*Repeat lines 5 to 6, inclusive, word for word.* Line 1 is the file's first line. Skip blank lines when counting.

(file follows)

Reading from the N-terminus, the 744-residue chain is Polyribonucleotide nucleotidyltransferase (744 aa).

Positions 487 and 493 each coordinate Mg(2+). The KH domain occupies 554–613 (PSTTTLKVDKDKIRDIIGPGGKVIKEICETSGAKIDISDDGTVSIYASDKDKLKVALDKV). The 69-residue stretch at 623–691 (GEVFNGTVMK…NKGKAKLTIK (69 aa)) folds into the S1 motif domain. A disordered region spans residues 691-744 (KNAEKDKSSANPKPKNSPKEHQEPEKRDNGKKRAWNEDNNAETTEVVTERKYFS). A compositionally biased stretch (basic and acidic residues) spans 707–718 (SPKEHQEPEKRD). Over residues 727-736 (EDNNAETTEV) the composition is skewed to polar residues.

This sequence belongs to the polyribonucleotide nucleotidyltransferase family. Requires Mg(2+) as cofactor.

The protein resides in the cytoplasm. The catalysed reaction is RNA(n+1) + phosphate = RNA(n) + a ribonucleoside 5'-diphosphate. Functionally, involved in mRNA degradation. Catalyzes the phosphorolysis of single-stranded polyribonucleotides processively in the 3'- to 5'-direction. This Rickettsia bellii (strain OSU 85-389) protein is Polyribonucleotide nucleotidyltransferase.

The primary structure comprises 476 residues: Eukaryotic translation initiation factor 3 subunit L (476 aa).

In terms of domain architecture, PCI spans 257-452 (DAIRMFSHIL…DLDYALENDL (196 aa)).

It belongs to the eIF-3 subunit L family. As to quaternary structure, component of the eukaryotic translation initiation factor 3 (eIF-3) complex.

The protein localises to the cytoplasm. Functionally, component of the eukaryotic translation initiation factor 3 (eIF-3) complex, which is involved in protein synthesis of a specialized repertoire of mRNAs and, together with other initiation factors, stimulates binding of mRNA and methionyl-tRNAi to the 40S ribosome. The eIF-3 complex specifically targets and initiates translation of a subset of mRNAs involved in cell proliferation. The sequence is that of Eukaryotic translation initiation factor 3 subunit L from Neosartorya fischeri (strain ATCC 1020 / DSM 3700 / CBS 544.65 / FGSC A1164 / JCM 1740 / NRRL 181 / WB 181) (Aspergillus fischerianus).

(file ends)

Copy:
The primary structure comprises 476 residues: Eukaryotic translation initiation factor 3 subunit L (476 aa).

In terms of domain architecture, PCI spans 257-452 (DAIRMFSHIL…DLDYALENDL (196 aa)).